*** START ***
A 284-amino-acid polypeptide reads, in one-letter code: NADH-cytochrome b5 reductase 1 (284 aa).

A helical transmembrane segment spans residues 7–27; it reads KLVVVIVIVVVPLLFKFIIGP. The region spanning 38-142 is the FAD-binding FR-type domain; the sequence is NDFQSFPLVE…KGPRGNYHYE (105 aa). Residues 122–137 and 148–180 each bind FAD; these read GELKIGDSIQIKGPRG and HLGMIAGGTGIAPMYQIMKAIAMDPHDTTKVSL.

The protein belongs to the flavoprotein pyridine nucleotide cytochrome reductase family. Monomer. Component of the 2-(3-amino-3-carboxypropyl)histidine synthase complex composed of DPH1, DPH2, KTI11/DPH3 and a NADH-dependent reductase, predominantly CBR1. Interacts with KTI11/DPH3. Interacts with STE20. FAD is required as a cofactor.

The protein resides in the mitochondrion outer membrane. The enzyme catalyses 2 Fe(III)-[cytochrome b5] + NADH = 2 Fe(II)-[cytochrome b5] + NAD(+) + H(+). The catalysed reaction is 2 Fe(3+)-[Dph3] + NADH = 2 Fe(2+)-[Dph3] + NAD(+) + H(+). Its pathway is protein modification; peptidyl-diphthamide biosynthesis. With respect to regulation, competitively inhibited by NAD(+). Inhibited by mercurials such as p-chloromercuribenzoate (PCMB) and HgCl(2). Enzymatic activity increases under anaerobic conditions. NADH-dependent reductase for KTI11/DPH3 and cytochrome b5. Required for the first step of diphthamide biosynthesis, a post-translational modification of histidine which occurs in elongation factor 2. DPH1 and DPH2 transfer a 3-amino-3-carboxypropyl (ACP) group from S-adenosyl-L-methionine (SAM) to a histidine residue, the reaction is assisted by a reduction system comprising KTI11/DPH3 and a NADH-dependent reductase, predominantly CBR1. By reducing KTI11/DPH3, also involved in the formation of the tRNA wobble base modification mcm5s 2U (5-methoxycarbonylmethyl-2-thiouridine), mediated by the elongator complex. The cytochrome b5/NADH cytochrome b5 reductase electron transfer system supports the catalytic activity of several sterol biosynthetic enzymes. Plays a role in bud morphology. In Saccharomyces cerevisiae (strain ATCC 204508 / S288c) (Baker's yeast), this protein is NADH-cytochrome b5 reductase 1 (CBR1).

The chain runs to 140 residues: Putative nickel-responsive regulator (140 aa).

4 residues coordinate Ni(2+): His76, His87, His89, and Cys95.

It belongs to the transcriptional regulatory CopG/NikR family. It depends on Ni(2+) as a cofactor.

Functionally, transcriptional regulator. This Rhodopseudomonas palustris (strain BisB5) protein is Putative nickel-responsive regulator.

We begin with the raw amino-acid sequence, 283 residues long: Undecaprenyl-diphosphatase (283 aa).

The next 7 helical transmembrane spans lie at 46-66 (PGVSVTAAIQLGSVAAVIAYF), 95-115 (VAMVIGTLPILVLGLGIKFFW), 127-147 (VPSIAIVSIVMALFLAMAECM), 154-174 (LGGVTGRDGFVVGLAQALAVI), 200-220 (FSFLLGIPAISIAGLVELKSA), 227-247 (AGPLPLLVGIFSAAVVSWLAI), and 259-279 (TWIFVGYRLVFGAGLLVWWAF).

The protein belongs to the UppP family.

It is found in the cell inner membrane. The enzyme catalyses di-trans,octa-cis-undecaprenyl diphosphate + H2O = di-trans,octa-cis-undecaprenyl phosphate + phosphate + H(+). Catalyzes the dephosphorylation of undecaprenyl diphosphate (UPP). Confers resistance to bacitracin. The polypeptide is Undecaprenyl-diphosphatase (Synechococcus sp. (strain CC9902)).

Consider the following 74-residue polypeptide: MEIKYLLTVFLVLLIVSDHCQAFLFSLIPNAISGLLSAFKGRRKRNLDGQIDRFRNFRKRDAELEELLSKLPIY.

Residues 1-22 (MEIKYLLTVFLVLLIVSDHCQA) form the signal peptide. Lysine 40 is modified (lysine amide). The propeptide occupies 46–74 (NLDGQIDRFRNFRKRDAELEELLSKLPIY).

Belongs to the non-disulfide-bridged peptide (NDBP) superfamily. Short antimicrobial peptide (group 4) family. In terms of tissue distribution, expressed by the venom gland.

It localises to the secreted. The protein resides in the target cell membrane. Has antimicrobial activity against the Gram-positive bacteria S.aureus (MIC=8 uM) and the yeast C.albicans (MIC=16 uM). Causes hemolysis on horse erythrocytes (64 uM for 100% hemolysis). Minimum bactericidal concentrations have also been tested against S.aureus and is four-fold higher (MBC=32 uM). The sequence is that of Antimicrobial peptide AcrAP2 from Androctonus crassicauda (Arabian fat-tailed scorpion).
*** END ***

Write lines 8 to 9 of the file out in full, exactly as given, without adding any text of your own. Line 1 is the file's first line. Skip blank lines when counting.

Functionally, transcriptional regulator. This Rhodopseudomonas palustris (strain BisB5) protein is Putative nickel-responsive regulator.

We begin with the raw amino-acid sequence, 283 residues long: Undecaprenyl-diphosphatase (283 aa).